"I saw one of these guide wires snap once," one shipyard worker is loudly telling another. "It lashed out and cut a dockworker clean in half!" On hearing this the crowd migrates back behind the yellow line.
9:15 a.m. — The sub has been turned around in the little river basin and its tail points toward the channel opening. The 27-foot wide sub has to fit through a 30-foot wide notch in the broken road. This engineering feat suddenly seems impossible. "I've bitten off all my fingernails," says a key member of the planning team. Since I've got fingernails left, I start chewing.
9:20 a.m. — Eight-year-old Robbie is up to his ankles in smelly mud. His mother, Terri Beyer, who masterminded much of this historic affair, tells him to get out of the muck. She looks calm.
9:22 a.m. — Dick Gallant, the chief Albacore fund-raiser, is explaining the upcoming maneuver. Once through the railway bridge, the sub will cut 30 degrees, he says. I bite another fingernail. The first pre-summer bugs begin flickering over the mud flats. They know something big is going on.
9:35 a.m. — "She's comin'!" somebody finally shouts, "Mommy, I wanna ride on da Al-ba-cwor," says a kid with a blue balloon. But this is the Albacore's last ride.
9:39 a.m. — The bloated back is halfway through the bridge. The Undersecretary of the Navy is due in five minutes according to a police radio. The sun dips in. "They just hit the trestle bridge," one volunteer says into the walkie-talkie.
9:45 a.m. — Strong scent of sugar mixed with diesel fuel. A big cake with a submarine on top is sitting alone in the VIP tent. It's a black sub on green wavy frosting with red, white and blue flowers. The hot dog stand opens and I get the first one off the grill.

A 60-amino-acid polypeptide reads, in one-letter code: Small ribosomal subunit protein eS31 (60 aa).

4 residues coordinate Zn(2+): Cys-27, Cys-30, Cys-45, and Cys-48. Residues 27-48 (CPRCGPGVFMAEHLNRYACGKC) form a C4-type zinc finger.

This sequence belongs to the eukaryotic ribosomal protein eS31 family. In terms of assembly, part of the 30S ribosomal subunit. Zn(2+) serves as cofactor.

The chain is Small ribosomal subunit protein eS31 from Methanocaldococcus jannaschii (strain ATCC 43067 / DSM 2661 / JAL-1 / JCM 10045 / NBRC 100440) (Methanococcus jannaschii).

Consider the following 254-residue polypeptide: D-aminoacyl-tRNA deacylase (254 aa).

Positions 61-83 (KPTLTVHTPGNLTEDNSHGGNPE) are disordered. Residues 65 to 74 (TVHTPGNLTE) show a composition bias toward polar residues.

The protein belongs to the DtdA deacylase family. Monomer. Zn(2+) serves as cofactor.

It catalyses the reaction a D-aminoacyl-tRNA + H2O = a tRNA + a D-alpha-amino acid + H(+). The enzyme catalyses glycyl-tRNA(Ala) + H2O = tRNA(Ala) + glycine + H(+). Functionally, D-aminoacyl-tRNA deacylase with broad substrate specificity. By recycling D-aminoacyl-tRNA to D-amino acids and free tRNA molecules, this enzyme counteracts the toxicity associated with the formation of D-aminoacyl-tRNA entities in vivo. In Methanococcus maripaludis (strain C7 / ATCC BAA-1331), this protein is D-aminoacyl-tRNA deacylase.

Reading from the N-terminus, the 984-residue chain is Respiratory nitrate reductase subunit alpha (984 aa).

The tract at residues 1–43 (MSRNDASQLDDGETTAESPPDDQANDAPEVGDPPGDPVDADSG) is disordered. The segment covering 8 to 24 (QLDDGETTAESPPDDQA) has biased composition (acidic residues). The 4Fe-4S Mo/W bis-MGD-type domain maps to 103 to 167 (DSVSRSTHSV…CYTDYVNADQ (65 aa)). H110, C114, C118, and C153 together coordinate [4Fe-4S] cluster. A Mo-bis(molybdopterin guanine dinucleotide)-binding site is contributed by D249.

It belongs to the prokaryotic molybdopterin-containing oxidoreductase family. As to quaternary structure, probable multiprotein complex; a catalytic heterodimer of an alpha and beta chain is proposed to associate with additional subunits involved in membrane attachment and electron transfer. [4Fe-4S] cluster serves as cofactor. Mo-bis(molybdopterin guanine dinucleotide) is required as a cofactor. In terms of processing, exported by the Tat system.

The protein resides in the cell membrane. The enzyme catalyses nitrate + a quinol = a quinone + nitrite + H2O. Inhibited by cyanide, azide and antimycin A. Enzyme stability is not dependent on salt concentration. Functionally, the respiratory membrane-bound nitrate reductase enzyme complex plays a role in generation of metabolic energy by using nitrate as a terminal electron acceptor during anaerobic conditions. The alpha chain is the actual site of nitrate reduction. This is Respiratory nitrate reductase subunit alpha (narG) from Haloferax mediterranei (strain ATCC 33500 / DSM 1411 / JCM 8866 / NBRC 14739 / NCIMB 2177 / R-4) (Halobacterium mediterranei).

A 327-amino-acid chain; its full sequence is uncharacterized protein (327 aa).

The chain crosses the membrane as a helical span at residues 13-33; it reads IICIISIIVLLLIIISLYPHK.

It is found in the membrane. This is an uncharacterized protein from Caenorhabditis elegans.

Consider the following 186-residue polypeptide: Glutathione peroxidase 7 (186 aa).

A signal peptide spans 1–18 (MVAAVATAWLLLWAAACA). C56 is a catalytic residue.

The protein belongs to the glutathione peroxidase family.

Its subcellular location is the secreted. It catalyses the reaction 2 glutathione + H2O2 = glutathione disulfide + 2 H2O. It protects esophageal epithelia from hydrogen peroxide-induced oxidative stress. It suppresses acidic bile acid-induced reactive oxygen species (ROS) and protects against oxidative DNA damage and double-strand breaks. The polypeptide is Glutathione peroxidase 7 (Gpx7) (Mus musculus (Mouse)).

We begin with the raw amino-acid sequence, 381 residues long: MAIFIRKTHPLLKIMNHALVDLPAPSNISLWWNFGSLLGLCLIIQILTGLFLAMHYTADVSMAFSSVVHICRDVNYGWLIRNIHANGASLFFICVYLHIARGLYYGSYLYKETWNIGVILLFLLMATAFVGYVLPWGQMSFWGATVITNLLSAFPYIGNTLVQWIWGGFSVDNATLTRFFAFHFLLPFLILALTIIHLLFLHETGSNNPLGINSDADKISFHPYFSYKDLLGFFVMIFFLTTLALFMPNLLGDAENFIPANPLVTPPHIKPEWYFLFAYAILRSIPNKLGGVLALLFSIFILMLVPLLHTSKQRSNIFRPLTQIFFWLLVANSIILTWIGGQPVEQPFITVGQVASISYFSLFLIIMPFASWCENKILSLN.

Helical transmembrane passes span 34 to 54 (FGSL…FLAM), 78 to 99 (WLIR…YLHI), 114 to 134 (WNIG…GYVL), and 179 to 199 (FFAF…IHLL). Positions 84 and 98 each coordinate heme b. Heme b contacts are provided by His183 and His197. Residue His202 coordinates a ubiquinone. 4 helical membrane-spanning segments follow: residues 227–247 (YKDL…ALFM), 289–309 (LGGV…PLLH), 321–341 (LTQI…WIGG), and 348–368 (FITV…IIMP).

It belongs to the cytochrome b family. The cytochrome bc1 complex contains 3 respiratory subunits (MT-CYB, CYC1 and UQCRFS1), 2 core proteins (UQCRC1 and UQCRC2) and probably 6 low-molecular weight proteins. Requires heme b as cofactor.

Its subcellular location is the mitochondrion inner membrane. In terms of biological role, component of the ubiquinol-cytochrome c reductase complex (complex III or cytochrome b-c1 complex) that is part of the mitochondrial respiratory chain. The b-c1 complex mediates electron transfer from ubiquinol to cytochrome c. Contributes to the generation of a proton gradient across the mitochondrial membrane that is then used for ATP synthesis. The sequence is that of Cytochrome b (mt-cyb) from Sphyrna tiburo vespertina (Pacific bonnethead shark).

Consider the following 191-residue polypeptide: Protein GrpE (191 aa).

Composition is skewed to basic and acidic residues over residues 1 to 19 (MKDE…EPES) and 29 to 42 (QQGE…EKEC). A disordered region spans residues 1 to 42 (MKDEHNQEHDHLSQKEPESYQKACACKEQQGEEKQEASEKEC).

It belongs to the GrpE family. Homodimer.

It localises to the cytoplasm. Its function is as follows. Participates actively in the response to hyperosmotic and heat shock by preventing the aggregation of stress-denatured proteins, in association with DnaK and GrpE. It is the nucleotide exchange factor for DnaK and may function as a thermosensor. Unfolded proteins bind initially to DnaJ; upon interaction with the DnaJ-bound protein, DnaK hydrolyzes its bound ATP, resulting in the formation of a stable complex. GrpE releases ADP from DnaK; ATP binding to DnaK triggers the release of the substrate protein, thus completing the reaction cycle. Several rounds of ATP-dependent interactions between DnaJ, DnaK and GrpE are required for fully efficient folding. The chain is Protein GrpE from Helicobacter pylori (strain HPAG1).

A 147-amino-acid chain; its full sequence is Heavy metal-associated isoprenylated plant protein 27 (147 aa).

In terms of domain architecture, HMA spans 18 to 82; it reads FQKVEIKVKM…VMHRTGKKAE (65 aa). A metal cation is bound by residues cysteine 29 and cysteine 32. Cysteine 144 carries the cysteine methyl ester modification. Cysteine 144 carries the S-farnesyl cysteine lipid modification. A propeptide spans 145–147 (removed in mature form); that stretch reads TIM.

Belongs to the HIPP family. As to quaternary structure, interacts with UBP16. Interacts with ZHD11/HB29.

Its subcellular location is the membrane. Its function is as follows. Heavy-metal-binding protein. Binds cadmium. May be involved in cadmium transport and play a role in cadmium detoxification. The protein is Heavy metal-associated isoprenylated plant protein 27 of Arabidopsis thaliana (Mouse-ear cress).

10 a.m. — Waiting. The whole world is waiting. Not much talking. "It's just like pulling a big tuna," some guy whispers. Perhaps, if the tuna weighs tons and tons, is made of metal and is stuck in the mud.
10:30 a.m. — I hop a ride back over to the interstate side. A dozen pleasure craft waiting. Four hundred people on the Viking Sun are waiting; 5,000 onlookers are waiting. Sub is almost through the railroad bridge. A man on the peak of the highway shouts like a Lamaze father: "Push, baby! Push harder. You can do it!"
11:25 a.m. — The sub is through, but stuck again. "The stem fin is definitely stuck on something," says Marsha from the chamber over the walkie-talkie. People with radios are getting blow-by-blow details from three radio stations all parked next to them on the bridge.
11:30 a.m. — I hitch a ride on the back of a Griffin Construction truck that sloshes through a foot of mud. Now I'm back on the river by the press tent. "Dick, go get that D65 dozer," a construction worker says. Workers try hauling on a huge yellow rope. Yes, mere men are trying to pull a beached submarine. One falls hip deep in the muck. The crowd moans.
11:45 a.m. — Still stuck in the muck. "Can the chief help you with the small boat?" an engineer shouts from shore. "Not unless he's real strong and 30 feet tall," comes the frustrated reply.
12:10 p.m. — Cold and windy. The Coast Guard leaves. The sub is still not positioned in its cradle. Estimates suggest it will be three hours more. The Undersecretary is stuck on the wrong side of the cut. "Someone go get him," an official shouts.
12:30 p.m. — I take a break in my downtown third-floor apartment. I fall asleep and miss the balloons, the cake, and the party at the Warehouse Restaurant.
3:30 p.m. — The sub is resting, too. It looks huge in the teeny man-made channel. People are watching silently. Something big has almost happened, but not quite.
4:10 p.m. — Exhausted volunteers are gathering back at Command Central. The sub needs to be refloated, later. It's going to be difficult, but eventually the thing will move the last few yards to its final resting place. There are two cases of beer, but few takers. People are happy, but pooped.
4:20 p.m. — Heading home. A lady pulls up in her car. "Have you heard anything about a big submarine being moved?" I point down the road. Albacore's first tourist has arrived.
(Copyright 2010 by J. Dennis Robinson. All rights reserved. Robinson is editor and owner of the history Web site SeacoastNH.com and a regular Monday contributor to the Portsmouth Herald.)